- Commemorates the 19 April 1775 Battle of Lexington / Concord, which started the Revolutionary War.
- 88 militia were killed or wounded that day; 247 British Redcoats were killed or wounded.
- There are reenactments of the battle on Patriot’s Day, which is an annual state holiday in Massachusetts.
- Throughout the park are
witnesshouses, whose occupants would have seen the British soldiers first-hand.
- Not part of the park, but certainly a witness house, is the wonderfully preserved Old Manse near Concord Bridge.
- It was colonial Major John Buttrick who first ordered his militia to fire on the British Regulars; the mansion that is now the North Bridge Visitor Center was built by descendants of the Buttrick family.
- SITE: NPS.gov
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With over 900 acres, the Minute Man Historical Park traces the route originally taken by the British Regulars from Lexington to Concord. Starting at the Minute Man Visitor Center, a multimedia theater program provides an excellent introduction to the battle which began the American Revolution. Park Rangers are available for questions.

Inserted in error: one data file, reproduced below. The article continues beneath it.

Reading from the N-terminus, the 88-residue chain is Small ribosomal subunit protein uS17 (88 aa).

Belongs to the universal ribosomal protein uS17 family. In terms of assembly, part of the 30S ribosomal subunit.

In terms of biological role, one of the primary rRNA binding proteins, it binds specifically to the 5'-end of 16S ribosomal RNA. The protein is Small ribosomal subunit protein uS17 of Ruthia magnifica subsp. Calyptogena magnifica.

Battle Road Trail
The five-mile trail connects historic sites from Meriam’s Corner in Concord to the eastern boundary of the park in Lexington. It can be hiked or biked; or for the main sites, parking is available.
A significant community landmark in its day, Hartwell Tavern was also a prosperous farm and home to Ephraim and Elizabeth Hartwell and their children. The authentic structure is open for a self-guided tour.
North Bridge Visitor Center
Located in a brick mansion built in 1911, the North Bridge Visitor Center features a short video about the North Bridge fight, a bookstore, and exhibits. Includes a brass cannon, smuggled out of Boston in 1775, that was one of the four cannons hidden in Concord. The rebuilt North Bridge is a five-minute walk away.